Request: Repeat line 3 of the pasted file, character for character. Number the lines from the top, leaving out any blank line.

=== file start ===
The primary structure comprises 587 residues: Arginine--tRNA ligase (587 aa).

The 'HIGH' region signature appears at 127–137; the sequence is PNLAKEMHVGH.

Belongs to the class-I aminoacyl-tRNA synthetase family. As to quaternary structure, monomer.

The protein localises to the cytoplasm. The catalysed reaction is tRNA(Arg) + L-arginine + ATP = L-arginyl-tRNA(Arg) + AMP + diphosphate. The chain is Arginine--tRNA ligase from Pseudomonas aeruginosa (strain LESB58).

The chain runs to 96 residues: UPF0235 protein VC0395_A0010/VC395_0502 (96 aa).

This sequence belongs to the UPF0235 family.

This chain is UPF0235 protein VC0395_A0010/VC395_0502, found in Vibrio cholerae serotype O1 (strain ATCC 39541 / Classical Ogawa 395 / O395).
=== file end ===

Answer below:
Belongs to the class-I aminoacyl-tRNA synthetase family. As to quaternary structure, monomer.